“When Joe Ledger and Echo Team rescue a group of American college kids held hostage in Iran, the Iranian government asks them to help find six nuclear bombs planted in the Mideast oil fields. These stolen WMDs will lead Joe and Echo Team into hidden vaults of forbidden knowledge, mass murder, betrayal, and a brotherhood of genetically engineered killers with a thirst for blood. Accompanied by the beautiful assassin called Violin, Joe follows a series of clues to find the Book of Shadows, which contains a horrifying truth that threatens to shatter his entire worldview. They say the truth will set you free… Not this time. The secrets of the assassin’s code could set the world ablaze.”
I picked up Assassin’s Code because it was the fourth book off the Joe Ledger series of books. Which is a good thing. Because I don’t think I would’ve picked this book up based on the above synopsis.
Then again, out of the four Joe Ledger books I’ve read, I think this one is the weakest off the bunch. It’s not bad, per se, but it’s not up to par with his other books. Especially not with the Rot & Ruin series. After four adventures, I think I’m starting to feel some fatigue for the shenanigans that Joe Ledger and his Echo Team keeps getting into.
Or maybe it’s just this book.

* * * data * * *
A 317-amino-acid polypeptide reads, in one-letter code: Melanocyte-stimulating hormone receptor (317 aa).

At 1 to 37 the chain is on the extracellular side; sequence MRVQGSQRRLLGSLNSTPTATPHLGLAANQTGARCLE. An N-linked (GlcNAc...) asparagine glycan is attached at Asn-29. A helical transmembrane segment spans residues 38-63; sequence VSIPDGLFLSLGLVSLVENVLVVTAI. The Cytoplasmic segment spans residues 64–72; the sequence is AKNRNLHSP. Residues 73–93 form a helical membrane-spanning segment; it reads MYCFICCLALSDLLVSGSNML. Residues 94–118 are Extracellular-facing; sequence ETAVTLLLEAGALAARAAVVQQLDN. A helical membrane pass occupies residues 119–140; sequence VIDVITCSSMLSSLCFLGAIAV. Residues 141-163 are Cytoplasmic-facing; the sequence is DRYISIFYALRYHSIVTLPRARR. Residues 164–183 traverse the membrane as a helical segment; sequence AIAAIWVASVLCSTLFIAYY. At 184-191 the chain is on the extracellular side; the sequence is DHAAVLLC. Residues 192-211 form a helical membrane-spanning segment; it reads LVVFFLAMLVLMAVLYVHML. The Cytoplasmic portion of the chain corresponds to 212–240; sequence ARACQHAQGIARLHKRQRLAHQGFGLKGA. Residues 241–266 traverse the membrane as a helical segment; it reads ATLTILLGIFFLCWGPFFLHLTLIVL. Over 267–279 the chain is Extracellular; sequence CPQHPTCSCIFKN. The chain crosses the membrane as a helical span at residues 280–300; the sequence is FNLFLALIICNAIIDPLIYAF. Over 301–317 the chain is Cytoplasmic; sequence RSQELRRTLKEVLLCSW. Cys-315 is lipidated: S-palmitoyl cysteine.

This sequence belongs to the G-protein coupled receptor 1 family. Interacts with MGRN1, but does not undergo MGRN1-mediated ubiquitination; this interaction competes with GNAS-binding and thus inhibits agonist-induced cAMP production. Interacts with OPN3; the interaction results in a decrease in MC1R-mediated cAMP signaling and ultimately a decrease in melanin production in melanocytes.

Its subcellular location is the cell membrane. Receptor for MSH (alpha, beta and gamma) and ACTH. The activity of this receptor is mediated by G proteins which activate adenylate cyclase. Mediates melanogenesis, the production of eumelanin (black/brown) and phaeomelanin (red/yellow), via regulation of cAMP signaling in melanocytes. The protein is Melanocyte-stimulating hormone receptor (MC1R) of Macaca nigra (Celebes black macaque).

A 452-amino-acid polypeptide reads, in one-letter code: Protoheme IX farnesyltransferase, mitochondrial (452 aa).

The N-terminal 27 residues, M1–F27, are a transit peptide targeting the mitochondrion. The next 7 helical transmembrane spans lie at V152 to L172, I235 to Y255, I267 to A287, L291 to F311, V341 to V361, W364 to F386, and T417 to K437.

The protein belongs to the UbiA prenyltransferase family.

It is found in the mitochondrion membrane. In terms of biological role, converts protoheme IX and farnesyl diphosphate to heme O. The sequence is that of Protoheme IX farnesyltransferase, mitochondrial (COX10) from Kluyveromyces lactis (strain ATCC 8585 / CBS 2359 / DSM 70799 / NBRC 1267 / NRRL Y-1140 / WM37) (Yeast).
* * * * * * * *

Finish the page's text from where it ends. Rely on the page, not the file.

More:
Unlike in other Joe Ledger books, author Jonathan Maberry’s pacing for this story seems off. Maybe because there are way too many things going on, too many characters need to process things, too many plot threads are let loose in the wind. The result? Chaos.
Ultimately, when you read the book, that seems to be the intent. But for a reader looking for a break from real life? Chaos needs to be reigned in. Doled out in small doses. Chaos needs a little order, to be easier to take it in. And that’s what I found lacking in Assassin’s Code. Order.
I think it became harder to read when the book reached its second part. When the interludes began? I didn’t need the backgrounder. And, spoiler alert, the interludes are spelt out in the end. So there really wasn’t a point in writing the interludes.
And don’t get me started on the fake chapter enders. Where characters would discover something important–but it wouldn’t be revealed to the reader. It was frustrating. More than pushing me to move on to the next chapter, I kept having to put down the book to remind myself that it would be worth it in the end.
But was it?
I don’t know. On the one hand, I didn’t find the book bad. As I already mentioned before. It’s not bad. It’s just not as good. And when you’ve already shown readers how good you can be… Well, let’s just say I would be a little more wary when I pick up the next book off the Joe Ledger series.